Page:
I can tell you what it said. I’ll give you the short version rather than the Peter Jackson version. Don’t misunderstand, there were no hobbits or dragons or songs about gold in my three sixty feedback. Definitely nothing about gold. There was the slight inference that my career was heading inexorably towards Mount Doom though and a number of comments suggested that I might as well have been invisible for the past three years. And all without the benefit of a magic ring. What was the point of that ring, anyway? All it did was make you invisible and, over prolonged exposure, go a bit mad. So, in that respect, I guess, pretty similar to my job. But that’s not worth ripping up Middle Earth for, surely? There was that stuff about it ruling over all the other rings, one ring to rule them all and in the darkness bind them. All that. I think it gave the wearer the power over the will of men. It wouldn’t have to work too hard on mine: I’m losing more of it everyday.
I digress. This is what it said. I’m paraphrasing but you’ll get the general idea. My peers all said I was anonymous and lack presence. They all said, on such a consistent basis that I have to be suspicious that they didn’t agree it beforehand, that I had reached the limit of my potential. Hit my own personal ceiling. What the hell is a ‘personal ceiling’? That’s actually what one of them put in the open ended comments. Standing on the top rung of my own career ladder and, should I try to climb higher it’d inevitably end with me on the floor in a heap. That was another one. They had definitely been comparing notes. I think my favourite, if I can put it like that, was: “he reminds me of Ringo Starr: he’s the least talented amongst us and the best he can hope for if he steps away from the protection we give him as a group is to read stories for kids about steam trains.” Well, I’ve got news for you, Thomas The Tank Engine’s worth a billion pounds a year. And he was the best drummer in the Beatles. So, I take your Ringo slur and I wear it with pride.
Those fuckers were never going to write anything nice to be honest. Straight self-interest. There’s a finite number of jobs above us and we’re all in for them so why put anything down in writing that might inadvertently give a rival a leg up? Even if it just boosts their confidence a fraction, enough to tip them over the edge in a tense interview or some made up presentation task. Tell us about a time you disagreed with someone and how did you change their mind? All that. What’s your biggest weakness? Drink and the musical theatre of Barbra Streisand. Ha, and indeed, ha. Is there anyone who doesn’t say… ‘well, I guess my biggest weakness is that I’m a perfectionist’ or ‘well, I do find I’m so committed to my work that I sometimes work too hard’ to that question? I made the mistake of answering it honestly once. I thought they’d acknowledge my self-awareness. Turns out they weren’t looking for someone who got bored easily and had a tendency to procrastinate for hours wondering whether he’d made a catastrophic series of decisions from his A levels onwards. Live and learn.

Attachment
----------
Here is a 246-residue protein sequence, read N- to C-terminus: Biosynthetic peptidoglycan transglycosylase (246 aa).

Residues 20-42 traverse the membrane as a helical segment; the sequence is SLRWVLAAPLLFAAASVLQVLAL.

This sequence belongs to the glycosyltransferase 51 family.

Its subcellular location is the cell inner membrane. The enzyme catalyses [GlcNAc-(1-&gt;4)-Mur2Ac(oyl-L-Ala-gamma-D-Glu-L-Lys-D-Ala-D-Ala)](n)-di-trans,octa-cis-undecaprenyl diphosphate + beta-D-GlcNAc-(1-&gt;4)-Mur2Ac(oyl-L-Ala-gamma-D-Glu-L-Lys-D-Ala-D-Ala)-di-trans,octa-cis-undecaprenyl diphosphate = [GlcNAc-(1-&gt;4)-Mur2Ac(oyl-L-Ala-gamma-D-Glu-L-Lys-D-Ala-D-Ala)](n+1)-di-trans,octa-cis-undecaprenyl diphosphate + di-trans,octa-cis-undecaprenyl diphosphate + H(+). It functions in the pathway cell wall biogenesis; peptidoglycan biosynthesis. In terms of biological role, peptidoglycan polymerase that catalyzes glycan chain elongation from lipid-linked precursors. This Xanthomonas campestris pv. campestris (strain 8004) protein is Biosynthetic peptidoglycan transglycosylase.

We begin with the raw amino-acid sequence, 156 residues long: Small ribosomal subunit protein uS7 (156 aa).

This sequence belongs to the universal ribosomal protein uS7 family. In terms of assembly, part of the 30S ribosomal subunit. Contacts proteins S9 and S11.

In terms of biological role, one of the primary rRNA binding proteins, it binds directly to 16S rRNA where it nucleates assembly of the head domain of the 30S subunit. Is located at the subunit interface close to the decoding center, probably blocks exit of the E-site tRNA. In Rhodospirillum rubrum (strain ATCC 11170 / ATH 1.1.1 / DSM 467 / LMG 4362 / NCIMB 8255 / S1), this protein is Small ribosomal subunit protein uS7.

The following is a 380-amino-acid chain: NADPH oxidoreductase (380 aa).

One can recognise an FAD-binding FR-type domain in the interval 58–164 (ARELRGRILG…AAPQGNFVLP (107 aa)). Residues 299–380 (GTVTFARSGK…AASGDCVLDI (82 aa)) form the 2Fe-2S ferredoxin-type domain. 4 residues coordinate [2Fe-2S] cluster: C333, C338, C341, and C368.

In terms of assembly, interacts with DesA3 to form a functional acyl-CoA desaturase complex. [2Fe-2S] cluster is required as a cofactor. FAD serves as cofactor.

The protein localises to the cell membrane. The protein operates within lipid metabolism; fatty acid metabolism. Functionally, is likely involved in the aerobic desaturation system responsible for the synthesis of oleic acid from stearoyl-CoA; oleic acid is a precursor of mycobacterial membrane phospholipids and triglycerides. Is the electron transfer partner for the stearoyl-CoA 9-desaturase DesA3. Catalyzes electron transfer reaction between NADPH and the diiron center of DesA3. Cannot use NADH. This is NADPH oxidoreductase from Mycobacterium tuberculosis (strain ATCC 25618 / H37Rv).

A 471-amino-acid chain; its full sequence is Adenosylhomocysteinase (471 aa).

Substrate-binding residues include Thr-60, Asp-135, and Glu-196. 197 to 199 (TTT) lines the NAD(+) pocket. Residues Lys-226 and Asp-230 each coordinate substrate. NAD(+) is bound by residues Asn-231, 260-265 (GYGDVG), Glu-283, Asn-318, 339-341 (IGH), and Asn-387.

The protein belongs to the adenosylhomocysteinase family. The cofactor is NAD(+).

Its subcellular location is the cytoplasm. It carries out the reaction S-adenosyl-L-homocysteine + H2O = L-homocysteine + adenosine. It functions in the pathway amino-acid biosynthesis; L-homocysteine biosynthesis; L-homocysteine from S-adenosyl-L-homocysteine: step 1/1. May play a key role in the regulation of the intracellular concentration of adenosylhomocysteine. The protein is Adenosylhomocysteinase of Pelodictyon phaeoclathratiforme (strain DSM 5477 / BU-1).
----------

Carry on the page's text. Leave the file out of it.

I was disappointed in the responses from the people in the grade above. Disappointed that there weren’t any. I guess, on some level, I was aware that I wasn’t a huge blip on their radar but I thought I might have registered a little. Or at all. There are billions of pounds and dollars and yen being spent on developing stealth technology around the world to fit out planes that are invisible to enemy defence systems. Billions. And here I am with, seemingly, in built stealth DNA. I should be able to make a fortune letting them replicate my genome to smear across wings and fuselage and, why stop there, tanks and aircraft carriers and bombers. Instant invisibility. Utterly undetectable to anything or anyone with decision making power.
I had consoled myself that the fact that my immediate peers hated me and my seniors were completely oblivious was because I was a man of the people. The real people. Good, honest (and, talking of being honest, not well paid) workers. They would recognise my common touch and my empathy with their concerns. Sure, they never invited me for after work drinks but I guess that was because they didn’t want me to feel awkward. I understood. Or I thought I’d understood: turns out they took the anonymous opportunity afforded by the online ‘personal development’ survey to give me a right kicking as well. It is not true to say that I relentlessly talk about young bands and the latest gig I’ve been to as a way to try and appear like I’ve still ‘got it’. I genuinely like Stormzy and that whole grime thing. Not knowing the song titles doesn’t mean anything. It’s about how it makes you feel, isn’t it? Middle management can feel urban rage and alienation as much as anyone else. I put their comments down to some kind of reverse snobbery. And that stuff about me lying about having a tattoo really hurt. It’s not like I’m going to get that out in the office to prove it, is it?
Bloody HR. I knew I shouldn’t have agreed to it. Three hundred and sixty degrees of feedback and no degree of restraint or discretion. At least they’re making everyone do it. I will have my revenge.